Even though there are built-in rewards to many challenges — better queries, faster backups, certifications, what have you — people still want to have something a little more, particularly in the gamified experience. So what can you offer up your team or colleagues for a job well done?
Achievements: One of the cornerstones of game theory, achievements are fun and fulfilling. Use stickers, logos, Portal shoutouts, even badges inside the company intranet to show accomplishments. I personally think it would be neat to see “Achievements” next to Job Description, Contact Information, and Org Chart in my company portal filled in with things like “Onward and Upward – Upgraded three databases in a two week period” or “Did I Do That? – Fixed a fat-finger mistake with flashback or restores”. In fact, I would go out of my way to do amazing things just to earn more achievements.
Seminars and Conferences: Maybe the DBA with the most accomplishments gets to go to Oracle Open World this year. Or perhaps the developers with the best (or worst, to be more logical) queries get tickets to the next big Java conference. Whatever the case may be, I’ve noticed a growing number of companies unwilling to send their teams to conferences. In some cases they believe them to be merely a chance for the DBA (or other professional) to find another job. In others, they see it as a waste of money compared to other training. While ultimately these are horrible reasons to deny technical conferences to your team, perhaps using achievements and fulfillment of goals as a way to send people will improve performance as well.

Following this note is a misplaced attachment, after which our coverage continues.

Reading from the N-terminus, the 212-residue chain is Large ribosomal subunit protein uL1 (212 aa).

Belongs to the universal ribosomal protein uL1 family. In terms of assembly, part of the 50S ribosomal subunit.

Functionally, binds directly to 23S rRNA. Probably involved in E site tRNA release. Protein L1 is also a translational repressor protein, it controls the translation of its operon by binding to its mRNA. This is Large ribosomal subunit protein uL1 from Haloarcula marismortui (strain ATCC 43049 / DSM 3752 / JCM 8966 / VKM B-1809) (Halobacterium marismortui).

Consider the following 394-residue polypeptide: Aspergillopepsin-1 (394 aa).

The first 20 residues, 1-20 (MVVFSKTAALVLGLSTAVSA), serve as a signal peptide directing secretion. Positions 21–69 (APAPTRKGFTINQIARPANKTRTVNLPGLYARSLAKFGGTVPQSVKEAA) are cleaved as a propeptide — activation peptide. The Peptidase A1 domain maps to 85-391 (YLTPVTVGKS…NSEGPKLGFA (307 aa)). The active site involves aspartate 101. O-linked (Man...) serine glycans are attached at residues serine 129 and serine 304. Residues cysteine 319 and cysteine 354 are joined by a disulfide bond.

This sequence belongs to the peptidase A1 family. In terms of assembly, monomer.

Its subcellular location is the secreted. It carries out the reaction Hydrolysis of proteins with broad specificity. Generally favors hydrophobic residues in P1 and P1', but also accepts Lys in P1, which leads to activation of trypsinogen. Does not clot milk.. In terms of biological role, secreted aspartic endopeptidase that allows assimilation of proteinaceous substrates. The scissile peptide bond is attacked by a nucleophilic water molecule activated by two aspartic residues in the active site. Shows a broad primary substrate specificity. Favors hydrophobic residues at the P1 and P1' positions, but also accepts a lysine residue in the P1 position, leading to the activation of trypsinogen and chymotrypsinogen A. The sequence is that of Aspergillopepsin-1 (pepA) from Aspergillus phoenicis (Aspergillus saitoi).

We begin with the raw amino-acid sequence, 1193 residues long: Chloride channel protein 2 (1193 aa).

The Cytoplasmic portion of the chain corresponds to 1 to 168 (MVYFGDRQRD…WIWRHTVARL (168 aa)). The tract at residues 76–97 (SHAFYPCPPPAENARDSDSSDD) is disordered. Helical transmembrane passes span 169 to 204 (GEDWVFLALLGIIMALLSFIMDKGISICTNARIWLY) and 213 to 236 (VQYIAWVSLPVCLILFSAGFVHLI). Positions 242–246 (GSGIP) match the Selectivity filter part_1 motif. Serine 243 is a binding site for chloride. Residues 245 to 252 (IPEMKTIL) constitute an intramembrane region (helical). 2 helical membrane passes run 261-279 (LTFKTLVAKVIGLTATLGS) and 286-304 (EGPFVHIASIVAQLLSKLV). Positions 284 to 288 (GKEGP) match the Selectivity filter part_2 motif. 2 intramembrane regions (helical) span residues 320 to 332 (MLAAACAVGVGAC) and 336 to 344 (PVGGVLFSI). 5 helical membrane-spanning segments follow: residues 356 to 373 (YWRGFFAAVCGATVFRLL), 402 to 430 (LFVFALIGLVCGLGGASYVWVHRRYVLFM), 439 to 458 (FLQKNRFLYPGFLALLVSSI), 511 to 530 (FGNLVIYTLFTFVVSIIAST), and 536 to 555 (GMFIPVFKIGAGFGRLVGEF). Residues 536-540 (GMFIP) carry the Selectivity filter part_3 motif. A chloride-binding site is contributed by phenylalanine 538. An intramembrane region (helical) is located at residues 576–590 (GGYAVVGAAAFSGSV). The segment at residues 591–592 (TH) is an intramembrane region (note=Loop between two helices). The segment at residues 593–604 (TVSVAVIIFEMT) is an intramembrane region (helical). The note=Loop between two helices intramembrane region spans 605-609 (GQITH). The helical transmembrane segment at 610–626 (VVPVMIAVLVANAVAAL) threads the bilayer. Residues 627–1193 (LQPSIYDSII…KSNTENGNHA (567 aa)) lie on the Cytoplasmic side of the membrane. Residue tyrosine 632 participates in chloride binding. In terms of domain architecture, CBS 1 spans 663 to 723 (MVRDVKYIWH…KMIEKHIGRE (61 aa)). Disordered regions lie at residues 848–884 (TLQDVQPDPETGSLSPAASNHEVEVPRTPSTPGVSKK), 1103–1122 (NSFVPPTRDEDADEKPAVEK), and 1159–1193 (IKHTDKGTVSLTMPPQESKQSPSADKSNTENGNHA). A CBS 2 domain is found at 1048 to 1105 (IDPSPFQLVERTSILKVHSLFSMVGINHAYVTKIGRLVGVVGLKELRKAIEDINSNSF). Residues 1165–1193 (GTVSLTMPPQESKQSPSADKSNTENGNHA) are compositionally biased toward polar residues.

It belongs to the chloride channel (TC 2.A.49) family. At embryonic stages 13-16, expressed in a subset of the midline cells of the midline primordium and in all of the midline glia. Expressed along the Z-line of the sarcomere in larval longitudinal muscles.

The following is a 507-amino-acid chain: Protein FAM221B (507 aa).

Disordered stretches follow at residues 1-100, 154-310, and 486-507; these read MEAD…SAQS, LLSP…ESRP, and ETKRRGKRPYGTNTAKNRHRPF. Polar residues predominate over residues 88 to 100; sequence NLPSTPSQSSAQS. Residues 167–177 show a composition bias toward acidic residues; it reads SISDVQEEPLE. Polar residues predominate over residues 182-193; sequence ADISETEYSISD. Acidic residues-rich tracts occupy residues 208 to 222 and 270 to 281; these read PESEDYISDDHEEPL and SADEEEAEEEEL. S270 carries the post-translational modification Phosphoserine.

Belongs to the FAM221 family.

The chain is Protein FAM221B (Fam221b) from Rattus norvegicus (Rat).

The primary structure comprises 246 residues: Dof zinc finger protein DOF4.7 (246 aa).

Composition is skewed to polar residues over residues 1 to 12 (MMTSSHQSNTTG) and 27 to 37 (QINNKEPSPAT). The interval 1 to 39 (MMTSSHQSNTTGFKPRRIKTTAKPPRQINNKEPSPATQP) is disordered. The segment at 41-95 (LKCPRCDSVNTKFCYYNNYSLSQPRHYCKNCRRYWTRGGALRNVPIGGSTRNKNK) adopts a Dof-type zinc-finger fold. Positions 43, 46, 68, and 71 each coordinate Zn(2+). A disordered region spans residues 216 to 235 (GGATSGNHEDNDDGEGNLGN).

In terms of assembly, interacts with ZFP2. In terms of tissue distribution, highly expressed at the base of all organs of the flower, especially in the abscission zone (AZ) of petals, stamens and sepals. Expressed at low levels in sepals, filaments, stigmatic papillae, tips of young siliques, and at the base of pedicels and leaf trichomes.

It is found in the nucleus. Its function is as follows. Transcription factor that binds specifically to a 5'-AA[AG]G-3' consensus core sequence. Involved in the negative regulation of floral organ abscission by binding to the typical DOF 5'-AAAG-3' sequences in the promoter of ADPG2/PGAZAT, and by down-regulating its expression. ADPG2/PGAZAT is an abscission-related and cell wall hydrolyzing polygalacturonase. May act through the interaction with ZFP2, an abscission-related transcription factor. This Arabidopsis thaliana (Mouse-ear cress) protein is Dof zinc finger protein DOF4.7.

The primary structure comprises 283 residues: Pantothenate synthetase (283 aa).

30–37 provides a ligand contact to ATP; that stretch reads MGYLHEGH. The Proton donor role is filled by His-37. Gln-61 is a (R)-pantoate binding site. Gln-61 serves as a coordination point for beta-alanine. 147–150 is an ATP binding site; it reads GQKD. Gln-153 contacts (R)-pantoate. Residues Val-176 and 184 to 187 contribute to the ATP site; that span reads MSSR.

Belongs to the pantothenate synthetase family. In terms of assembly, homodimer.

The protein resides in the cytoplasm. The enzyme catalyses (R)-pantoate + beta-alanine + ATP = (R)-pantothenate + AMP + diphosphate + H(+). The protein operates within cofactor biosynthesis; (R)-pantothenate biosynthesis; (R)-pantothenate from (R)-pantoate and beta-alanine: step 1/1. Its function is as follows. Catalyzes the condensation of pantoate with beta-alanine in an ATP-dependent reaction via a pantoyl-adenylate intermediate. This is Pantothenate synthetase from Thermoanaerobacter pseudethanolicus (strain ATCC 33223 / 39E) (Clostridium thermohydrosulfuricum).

A break: You could always give the winner a day to work from home (or off, you taskmaster you). Or for the thrill seeking types, the ‘losers’ have to give the winner a week off on call by taking it for them.
Will Turner: What are they wagering?
‘Bootstrap’ Bill Turner: Oh, the only thing we have. Years of service.
Company Certifications: Why not create a set of certifications within your own organization? As someone who has been in education and publishing for quite a while and as one of the lead writers of the Oracle 10g Certified Master exam, you can trust me when I say that certifications are an outstanding way to bring job satisfaction and a feeling of recognition to an IT team. Come up with certifications within your company that can be awarded for exemplary work or completion of certain achievements. Use those certifications during review time as a concrete measurement of success within the company. Make it possible for anyone to get certified in-house (e.g. developers can get in-house DBA certifications) to keep the career paths open at your organization. There are many ways you can acknowledge people for hard work; a certification they can put on their company profile, their emails, or even their resume can go a long way toward that goal.